So, there it is: 'Honour thy father and thy mother' - it's a scriptural adherence. It's not just something natural in nature or in society, but it is something that God has commanded the child of God to follow. Fifthly he tells the children: it is good to obey this will of God because it has resultant blessing. He says the third motivation is because it's for your best interest: 'Honour thy father and thy mother; which is the first commandment with promise; that it may be well with thee, and thou mayest live long on the earth'. It has a blessing, if children obey their parents as obeying the Lord it will bless them, it's in their best interest to do it! Now notice that the promise that's given here is only the outcome of obeying your parents, it's not the main reason for doing it - the main reason for doing it is that God has commanded it, that's the important thing, because it is right! But if you do what is right - in all things - God will bless you for it. Now you can note this in a general sense if you think about it for a minute - and it's not too hard to think about this - of a child who receives no instruction and no correction from his parents, and that's what we're living in today: children who get no direction in life, no moral perspective or outlook at all.

It's not just an obedience, but it's an obedience that comes from a deep love, a deep desire and respect and honour to obey your parents

Think of the implications of that! William MacDonald says: 'That child would be personally miserable and socially intolerable'. I can't remember who it was, it's only coming to my mind now, but someone told me this week of an undertaker who buried, last week, seven suicides of young men. Seven. We live in a socially miserable generation, and we live with socially intolerable children - you have to sit on some of them in the children's meeting to make them behave, because in life they haven't been given any direction, they haven't received correction or instruction! And we can see it on a national scale, that the abortion of the family has had it's reaping - and we are seeing the results of the family unit being demolished by government, by state, by religious, established churches and everything! 'It will be well with thee', if you obey your parents, and it will not be well if you disobey.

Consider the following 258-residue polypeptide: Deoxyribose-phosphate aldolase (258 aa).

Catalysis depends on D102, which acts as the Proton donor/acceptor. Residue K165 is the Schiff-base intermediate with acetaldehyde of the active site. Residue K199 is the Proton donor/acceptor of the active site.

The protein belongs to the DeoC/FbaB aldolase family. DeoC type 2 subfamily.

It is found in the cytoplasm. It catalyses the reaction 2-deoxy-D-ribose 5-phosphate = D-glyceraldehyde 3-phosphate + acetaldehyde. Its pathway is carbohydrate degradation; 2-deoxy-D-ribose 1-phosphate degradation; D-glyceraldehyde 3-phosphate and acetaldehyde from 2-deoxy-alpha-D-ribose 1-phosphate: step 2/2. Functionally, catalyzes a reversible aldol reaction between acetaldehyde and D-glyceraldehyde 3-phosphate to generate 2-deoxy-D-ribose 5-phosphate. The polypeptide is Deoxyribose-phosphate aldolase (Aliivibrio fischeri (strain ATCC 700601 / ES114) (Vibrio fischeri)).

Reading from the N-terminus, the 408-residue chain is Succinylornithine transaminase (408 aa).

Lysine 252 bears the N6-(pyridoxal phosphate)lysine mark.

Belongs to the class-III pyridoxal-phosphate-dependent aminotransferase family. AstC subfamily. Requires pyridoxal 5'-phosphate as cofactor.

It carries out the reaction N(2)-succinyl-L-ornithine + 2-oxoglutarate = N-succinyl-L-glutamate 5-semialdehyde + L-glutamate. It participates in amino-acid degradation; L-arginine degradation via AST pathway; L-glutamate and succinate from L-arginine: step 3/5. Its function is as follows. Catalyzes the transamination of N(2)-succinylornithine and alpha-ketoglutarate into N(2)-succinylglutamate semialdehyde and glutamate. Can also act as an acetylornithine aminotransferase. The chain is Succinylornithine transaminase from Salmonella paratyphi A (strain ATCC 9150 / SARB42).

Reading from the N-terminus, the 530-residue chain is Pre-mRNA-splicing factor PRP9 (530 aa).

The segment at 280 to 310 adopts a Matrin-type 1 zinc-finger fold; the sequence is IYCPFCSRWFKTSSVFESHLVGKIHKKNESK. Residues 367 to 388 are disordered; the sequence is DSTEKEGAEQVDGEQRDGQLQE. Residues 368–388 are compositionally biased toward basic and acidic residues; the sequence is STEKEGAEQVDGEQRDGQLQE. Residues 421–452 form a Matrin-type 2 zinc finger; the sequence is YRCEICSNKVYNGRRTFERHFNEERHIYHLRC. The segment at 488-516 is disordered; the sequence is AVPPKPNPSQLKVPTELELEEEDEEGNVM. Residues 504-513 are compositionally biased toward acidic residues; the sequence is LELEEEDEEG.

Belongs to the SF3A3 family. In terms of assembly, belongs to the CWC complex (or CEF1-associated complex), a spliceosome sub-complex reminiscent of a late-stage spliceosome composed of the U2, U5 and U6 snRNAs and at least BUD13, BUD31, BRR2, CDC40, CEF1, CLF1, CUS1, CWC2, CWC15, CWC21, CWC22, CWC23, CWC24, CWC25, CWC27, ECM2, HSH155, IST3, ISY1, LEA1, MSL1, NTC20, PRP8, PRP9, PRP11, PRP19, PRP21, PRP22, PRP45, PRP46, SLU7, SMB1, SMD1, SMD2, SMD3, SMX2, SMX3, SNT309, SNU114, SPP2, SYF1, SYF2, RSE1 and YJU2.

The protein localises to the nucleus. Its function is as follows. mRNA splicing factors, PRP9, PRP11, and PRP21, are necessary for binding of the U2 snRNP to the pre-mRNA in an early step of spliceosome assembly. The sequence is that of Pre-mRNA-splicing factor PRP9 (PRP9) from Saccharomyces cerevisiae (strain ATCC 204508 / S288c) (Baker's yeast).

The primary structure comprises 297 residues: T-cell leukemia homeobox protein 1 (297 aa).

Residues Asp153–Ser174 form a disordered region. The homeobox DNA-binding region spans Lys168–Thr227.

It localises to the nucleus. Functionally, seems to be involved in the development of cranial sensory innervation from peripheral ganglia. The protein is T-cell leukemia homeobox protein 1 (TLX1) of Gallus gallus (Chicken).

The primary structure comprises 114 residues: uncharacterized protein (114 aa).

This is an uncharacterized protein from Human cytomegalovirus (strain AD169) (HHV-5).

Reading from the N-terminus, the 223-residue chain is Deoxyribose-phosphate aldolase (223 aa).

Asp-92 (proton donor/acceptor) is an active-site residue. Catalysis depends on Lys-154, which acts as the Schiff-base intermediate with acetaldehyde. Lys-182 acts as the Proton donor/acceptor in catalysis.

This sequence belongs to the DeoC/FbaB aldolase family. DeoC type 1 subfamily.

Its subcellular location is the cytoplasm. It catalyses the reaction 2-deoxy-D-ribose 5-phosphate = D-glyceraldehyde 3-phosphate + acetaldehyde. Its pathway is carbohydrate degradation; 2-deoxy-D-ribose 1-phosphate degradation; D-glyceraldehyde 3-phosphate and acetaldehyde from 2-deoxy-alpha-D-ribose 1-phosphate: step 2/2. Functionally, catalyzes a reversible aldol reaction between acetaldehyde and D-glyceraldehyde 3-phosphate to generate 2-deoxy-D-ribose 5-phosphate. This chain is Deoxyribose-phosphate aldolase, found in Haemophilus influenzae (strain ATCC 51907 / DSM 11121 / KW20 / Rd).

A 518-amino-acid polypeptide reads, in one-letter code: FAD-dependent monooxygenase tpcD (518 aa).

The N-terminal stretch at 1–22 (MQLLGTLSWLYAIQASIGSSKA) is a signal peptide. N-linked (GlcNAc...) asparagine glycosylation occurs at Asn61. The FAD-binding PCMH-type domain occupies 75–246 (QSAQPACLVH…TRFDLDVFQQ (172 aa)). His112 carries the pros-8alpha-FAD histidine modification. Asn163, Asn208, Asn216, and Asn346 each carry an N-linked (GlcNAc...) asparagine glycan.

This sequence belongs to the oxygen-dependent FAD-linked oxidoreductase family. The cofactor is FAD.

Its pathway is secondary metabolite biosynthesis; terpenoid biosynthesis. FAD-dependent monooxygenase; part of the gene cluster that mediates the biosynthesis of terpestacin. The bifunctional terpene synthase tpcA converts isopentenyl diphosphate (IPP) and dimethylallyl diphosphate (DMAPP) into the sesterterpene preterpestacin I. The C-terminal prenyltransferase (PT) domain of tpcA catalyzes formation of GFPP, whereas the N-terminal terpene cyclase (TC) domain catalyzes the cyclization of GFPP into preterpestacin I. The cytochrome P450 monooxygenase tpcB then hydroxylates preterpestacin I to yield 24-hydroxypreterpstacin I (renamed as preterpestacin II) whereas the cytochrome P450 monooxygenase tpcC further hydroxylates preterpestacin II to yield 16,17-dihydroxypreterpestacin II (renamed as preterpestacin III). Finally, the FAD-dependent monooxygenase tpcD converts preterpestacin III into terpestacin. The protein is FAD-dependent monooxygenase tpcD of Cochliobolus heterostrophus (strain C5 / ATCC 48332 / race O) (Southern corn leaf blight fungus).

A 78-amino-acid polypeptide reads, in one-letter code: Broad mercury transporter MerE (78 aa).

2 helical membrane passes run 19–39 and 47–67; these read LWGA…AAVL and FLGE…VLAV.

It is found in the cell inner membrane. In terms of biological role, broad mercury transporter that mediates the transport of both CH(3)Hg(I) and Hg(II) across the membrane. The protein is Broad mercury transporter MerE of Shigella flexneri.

The fourth motivation and the second blessing that comes from obeying your parents is found in the commandment itself, for the commandment is said to be the first of promise. Exodus 20 verse 12: '...that thy days may be long upon the land which the Lord thy God giveth thee'. Now that's a bit different, if you look at it in verse 3, with what Paul says. Moses says, '...that thou mayest live long on the land' - verse three, Paul says: '...live long on the earth'. He changes the word 'land' to 'earth', because in the book of Exodus the promise was given, to the children of Israel who were wanting to enter the promised land, by God that they would live long literally in that land if they obeyed their father and their mother. But we live in the church age today and that doesn't apply to us, and Paul knows that so he brings in the earth and he makes this a more general promise - but yet still there is the blessing there that, if we obey, we shall be blessed.

What Paul is saying is not that we'll inherit the land, or even the earth, but he is saying this promotes a full life. 'That thou mayest live long on the earth' - in the Old Testament it was literally living long, but now it's something else. Sure you know, and I know, that obedience does not result in longevity - a good son can die young. And because a son or a daughter dies young does not mean that they have died because of disobedience to their parents, but this is what I want you to see: this is a principle, it's not an absolute black and white guarantee, but it's a principle - and the principal here is this: when children obey their parents in the Lord they will escape a great deal of sin and danger, and therefore avoid the things that will threaten to shorten their lives.